MagazineNewsHorse SportsHorse CareCOTH StoreVoicesThe Chronicle UntackedDirectoriesMarketplaceDates & Results
 
October 3, 2008

Gunter Gets It Done At Great American/USDF Region 8 Championships

Tosha Zubrisky is pleasantly surprised to win in New York.

As she rode up to the awards ceremony at the Great American/USDF Region 8 Dressage Championships, Tosha Zubrisky didn’t know how she’d placed in the Grand Prix.

“When they called me first I was shocked and thrilled,” Zubrisky said. She and Gunter led the victory lap after scoring 60.75 percent at the Saugerties, N.Y., competition, held Sept. 10-14 in conjunction with the New England Dressage Association’s Fall Festival of Dressage.

“Gunter definitely has the talent to do a good Grand Prix, but he has just needed to get stronger and more confident,” said Zubrisky. “I’m still trying to make it flow and to be more effective in the ring. He is a wonderful horse who never stops trying. I’ve never seen him be in a bad mood or even put his ears back.”

Zubrisky, of Thomaston, Maine, has ridden Gunter (Grand Galopin—Lanthana, Lanthan), for eight years. Marilyn Rockefeller owns the 16-year-old Hanoverian gelding.

“I think that I have just touched the surface of what Gunter can do in the ring,” Zubrisky said. “I hope to bring out much more of that in the future. I’m hoping to do some CDIs with him next season and would love to get to Dressage at Devon [Pa.] in 2009.”

Leading By Example

Sharon McCusker hasn’t had long to get to know Juli Sherif—she’s only been riding him a year. But that didn’t stop her from claiming the Region 8 Intermediaire II championship on him.

“When I got him he’d had an entire year off as the former owner had lost interest in riding,” McCusker said. “He had been trained and shown to Prix St. Georges in Europe. I conditioned him during last winter and worked on the Intermediaire I work. My trainer from Denmark came to do a clinic in December and told me I should work toward the Grand Prix with him. So, I started working on the one-tempis and piaffe/passage in January.”

By early spring, McCusker and Juli Sherif, a 12-year-old Danish gelding, were ready for the Intermediaire I and scored in the upper 60s. The pair moved up to Intermediaire II in May and kept improving. McCausker owns Juli Sherif (May Sherif—Malene).

“I felt we had a good shot at the Intermediaire II championships based on his placings,” McCusker said. “He continues to improve as he gets stronger and more confident with the new work.”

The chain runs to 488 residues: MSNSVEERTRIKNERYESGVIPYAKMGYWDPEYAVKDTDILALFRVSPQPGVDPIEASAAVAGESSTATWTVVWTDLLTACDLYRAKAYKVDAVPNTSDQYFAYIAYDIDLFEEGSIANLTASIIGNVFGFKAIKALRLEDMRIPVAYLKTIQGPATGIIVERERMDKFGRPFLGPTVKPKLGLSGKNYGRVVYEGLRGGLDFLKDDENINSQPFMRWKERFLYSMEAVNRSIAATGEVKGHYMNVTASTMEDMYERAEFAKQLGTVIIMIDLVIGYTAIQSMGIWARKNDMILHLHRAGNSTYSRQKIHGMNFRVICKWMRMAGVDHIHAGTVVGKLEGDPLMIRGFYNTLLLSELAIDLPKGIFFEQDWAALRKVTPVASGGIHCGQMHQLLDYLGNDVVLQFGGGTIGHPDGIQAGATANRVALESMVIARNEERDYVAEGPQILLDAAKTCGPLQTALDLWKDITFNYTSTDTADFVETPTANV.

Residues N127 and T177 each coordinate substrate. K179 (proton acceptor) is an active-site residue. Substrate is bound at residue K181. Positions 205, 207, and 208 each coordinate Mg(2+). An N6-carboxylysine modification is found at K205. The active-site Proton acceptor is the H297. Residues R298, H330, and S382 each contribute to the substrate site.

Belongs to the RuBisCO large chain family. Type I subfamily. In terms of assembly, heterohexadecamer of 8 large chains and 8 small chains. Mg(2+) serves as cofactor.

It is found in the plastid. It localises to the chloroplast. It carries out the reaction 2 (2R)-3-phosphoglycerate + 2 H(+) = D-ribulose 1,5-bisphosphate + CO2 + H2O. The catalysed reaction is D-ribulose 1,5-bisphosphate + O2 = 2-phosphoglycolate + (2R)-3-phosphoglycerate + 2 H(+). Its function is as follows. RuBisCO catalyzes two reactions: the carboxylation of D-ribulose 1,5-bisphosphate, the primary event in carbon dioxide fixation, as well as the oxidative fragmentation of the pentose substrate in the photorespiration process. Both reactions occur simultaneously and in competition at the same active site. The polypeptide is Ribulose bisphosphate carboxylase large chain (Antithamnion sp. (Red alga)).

“I felt our ride was solid but not our best test of the year,” she said. “The judges gave me very good comments, and I feel very good about the feedback and scores from these judges. They can see his talent for the piaffe/passage and pirouettes, and he is forward-thinking with a great attitude, which they like.”

McCusker said she plans to move Juli Sherif up to Grand Prix later this fall and compete at that level in Florida this winter. “I couldn’t be happier with all he has accomplished this year,” she said.
Region 2 Tidbits

•    Emily Wright, 17, squeezed winning the Region 8 junior team test and junior/young rider third level championships into a busy weekend. She was also on her high school’s homecoming court, so had to quickly make the 10-hour drive back to Mansfield, Ohio.
         “It was the first ride we’ve had that was consistent,” she said of the Westphalian gelding. “Everything I asked him to do, he did. He felt really good in the ride.”

•     A very excited Rachel Butler took the title of Region 8 champion in the adult amateur fourth level competition with Cavalier, a 12-year-old Holsteiner gelding she owns.
         “I’m really surprised,” Butler said. “He’s not a big, fancy, expensive horse. I never expected that he’d do this well.”
           Butler trains with Tom Noone and has brought Cavalier along from training level. “He really put his heart out there for me today. We’ve had a lot of fun and come a long way together. He’ll try to do anything for you, but his one weakness is lack of courage. He’s often afraid of silly things, but when you really ask him to do it, he’s there for you,” she said. She hopes to move up to Prix St. Georges next season.

McCusker’s pride only multiplied when her students took their own Region 8 wins. Erin Shea topped the open fourth level on Marine Bell (68.41%) while Marlee O’Neil won the junior/young rider Prix St. Georges on Oblahdie (65.00%).